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 Table of Contents  
ORIGINAL ARTICLE
Year : 2020  |  Volume : 4  |  Issue : 2  |  Page : 174-179

Effects of intrathecal midazolam-bupivacaine combination on postoperative analgesia


Department of anesthesia, Intensive Care and Pain Management, Faculty of Medicine for Girls Al-Azhar University, Cairo, Egypt

Date of Submission09-Feb-2020
Date of Decision11-Feb-2020
Date of Acceptance19-Feb-2020
Date of Web Publication29-Jun-2020

Correspondence Address:
Mohamed Abd-Allah Amin
Assistant Professor of Anesthesia and Intensive Care, Faculty of Medicine for Girls, AL-Azhar University, 75, Talal Mohamed Saad Allah Street, Omranya Sharqya, Giza, 12511
Egypt
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Source of Support: None, Conflict of Interest: None


DOI: 10.4103/sjamf.sjamf_19_20

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  Abstract 


Background and aim Subarachnoid injection of local anesthetic with midazolam potentiates spinal blockade. Midazolam is known to produce antinociception and to potentiate the effect of local anesthetic when given in the neuraxial block without significant side effects. This study was designed to assess the effects of adding midazolam to intrathecal bupivacaine in patients undergoing subumbilical surgery.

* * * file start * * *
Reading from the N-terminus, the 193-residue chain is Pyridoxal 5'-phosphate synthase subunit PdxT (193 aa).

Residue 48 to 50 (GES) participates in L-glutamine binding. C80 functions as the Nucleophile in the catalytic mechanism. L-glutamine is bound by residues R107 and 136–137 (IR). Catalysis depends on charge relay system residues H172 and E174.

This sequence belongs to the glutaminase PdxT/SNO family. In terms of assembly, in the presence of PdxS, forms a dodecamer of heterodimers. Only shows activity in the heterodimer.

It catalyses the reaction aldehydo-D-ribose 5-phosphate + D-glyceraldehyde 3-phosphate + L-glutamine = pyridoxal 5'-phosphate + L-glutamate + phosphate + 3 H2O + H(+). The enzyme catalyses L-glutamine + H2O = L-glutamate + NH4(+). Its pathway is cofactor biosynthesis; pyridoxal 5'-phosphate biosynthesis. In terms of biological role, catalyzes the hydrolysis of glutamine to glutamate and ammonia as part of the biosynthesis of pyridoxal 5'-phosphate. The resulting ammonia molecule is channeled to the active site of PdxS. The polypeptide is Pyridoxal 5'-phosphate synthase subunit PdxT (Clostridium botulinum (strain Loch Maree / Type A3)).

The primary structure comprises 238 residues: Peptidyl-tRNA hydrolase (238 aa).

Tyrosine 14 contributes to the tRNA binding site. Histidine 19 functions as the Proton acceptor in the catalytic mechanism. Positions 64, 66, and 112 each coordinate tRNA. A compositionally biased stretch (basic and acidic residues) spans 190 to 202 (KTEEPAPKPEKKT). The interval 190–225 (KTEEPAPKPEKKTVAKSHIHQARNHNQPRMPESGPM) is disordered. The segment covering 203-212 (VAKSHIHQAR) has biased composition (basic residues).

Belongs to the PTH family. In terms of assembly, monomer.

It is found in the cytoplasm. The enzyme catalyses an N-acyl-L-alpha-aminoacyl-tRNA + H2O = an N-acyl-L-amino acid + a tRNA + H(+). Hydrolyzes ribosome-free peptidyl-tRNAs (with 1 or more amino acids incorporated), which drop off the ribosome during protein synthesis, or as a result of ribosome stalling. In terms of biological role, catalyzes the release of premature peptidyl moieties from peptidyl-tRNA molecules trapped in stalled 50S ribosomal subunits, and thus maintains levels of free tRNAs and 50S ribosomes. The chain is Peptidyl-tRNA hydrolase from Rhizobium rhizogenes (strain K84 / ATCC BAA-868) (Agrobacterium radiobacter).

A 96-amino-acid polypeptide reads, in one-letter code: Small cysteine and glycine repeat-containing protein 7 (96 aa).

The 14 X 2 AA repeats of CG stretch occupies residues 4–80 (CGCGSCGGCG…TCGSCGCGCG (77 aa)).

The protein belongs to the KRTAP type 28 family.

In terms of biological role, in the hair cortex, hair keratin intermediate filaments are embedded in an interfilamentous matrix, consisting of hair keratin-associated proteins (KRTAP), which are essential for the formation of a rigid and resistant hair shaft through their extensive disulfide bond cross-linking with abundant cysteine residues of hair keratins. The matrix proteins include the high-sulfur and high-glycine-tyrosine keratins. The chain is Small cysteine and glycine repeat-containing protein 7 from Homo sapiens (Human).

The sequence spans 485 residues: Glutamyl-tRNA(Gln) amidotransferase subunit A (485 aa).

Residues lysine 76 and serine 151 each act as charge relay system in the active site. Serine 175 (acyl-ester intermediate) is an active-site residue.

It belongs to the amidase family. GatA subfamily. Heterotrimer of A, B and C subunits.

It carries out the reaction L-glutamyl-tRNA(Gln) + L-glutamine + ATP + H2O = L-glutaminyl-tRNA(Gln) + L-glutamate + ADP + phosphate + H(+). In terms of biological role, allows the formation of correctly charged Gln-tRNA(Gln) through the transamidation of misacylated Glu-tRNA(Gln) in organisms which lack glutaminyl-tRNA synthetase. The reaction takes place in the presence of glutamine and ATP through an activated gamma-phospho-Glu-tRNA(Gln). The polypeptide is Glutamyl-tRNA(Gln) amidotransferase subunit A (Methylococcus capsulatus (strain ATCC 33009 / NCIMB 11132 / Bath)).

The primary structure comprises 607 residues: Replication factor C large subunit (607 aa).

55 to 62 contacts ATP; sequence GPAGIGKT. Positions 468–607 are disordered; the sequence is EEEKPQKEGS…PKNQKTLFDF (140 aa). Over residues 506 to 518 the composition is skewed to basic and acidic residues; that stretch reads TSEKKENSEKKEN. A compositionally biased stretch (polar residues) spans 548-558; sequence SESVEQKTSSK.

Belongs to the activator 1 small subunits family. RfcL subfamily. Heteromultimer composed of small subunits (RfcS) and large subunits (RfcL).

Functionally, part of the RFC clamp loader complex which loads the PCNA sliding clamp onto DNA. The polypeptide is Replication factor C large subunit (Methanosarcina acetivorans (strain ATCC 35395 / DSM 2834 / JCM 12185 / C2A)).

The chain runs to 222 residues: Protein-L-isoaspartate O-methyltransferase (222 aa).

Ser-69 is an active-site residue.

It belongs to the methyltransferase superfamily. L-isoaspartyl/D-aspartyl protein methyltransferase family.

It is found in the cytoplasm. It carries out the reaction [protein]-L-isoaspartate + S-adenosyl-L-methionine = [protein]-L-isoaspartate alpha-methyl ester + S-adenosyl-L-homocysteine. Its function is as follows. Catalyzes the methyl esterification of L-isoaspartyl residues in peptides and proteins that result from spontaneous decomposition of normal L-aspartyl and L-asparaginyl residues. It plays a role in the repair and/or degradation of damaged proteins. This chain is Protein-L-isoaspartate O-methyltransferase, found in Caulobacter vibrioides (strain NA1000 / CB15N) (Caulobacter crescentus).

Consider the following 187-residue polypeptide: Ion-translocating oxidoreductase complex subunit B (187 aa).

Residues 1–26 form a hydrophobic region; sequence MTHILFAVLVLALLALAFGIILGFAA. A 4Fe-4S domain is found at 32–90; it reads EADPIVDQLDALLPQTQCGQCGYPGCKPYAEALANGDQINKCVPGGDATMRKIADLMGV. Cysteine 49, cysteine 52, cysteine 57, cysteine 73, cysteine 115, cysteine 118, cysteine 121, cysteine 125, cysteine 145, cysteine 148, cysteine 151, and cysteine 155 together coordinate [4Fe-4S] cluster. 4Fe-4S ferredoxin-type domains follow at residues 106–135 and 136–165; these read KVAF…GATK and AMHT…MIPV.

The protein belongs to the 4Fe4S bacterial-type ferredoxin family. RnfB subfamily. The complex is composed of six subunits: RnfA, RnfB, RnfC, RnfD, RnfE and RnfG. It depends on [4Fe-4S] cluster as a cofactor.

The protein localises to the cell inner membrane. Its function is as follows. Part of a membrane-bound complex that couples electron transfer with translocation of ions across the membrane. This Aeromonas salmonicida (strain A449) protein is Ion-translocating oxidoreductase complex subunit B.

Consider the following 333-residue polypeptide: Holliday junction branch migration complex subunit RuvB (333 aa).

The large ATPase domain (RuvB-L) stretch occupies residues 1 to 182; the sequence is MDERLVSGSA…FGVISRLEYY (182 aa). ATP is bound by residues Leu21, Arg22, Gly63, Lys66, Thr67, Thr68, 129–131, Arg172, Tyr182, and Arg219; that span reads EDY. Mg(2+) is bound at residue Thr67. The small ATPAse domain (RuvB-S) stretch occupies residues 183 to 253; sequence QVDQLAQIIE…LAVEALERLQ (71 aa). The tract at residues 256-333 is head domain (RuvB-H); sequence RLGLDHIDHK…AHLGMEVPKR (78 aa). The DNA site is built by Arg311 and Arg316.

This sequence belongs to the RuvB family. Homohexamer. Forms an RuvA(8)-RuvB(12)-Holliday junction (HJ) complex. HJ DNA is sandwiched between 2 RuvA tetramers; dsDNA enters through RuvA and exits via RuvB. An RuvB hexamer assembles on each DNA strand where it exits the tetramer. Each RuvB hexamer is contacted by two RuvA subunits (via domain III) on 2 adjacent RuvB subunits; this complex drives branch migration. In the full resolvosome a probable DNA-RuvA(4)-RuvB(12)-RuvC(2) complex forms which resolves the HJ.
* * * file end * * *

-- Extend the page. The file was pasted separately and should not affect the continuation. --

Patients and methods Sixty adult patients were randomly divided into two groups: Group I was administered 3 ml of 0.5% hyperbaric bupivacaine+0.4 ml of normal saline and Group II was administered 3 ml of 0.5% hyperbaric bupivacaine+2 mg (0.4 ml) of preservative-free midazolam. Time of onset of sensory analgesia, level of sensory blockade, time for maximum cephalic spread, and motor blockade as well as vital parameters and intraoperative complications were assessed and recorded. Postoperative pain scores were assessed using the visual analog scale immediately postoperatively.
Results The level of sensory blockade is higher in group II while the time of maximum cephalic spread was longer in group I. Concerning the postoperative visual analog scale, there were lower scores in group II than in group I. There was significant difference between groups I and II regarding total diclofenac sodium consumption in the postoperative 24 h with total consumption of 146.83±53.25 and 112.33±25.18 mg, respectively. The P value was found to be 0.002.
Conclusion Subarachnoid injection of preservative-free midazolam as an adjuvant to intrathecal bupivacaine potentiates its effect in terms of prolonged motor and sensory blockade without any significant hemodynamic compromise or sedation and with a significant decrease of postoperative analgesic requirements.

Keywords: analgesia, bupivacaine, midazolam, subarachnoid


How to cite this article:
El-Seddawy RS, El Sayed Azzam R, Mohamed TA, Amin MA. Effects of intrathecal midazolam-bupivacaine combination on postoperative analgesia. Sci J Al-Azhar Med Fac Girls 2020;4:174-9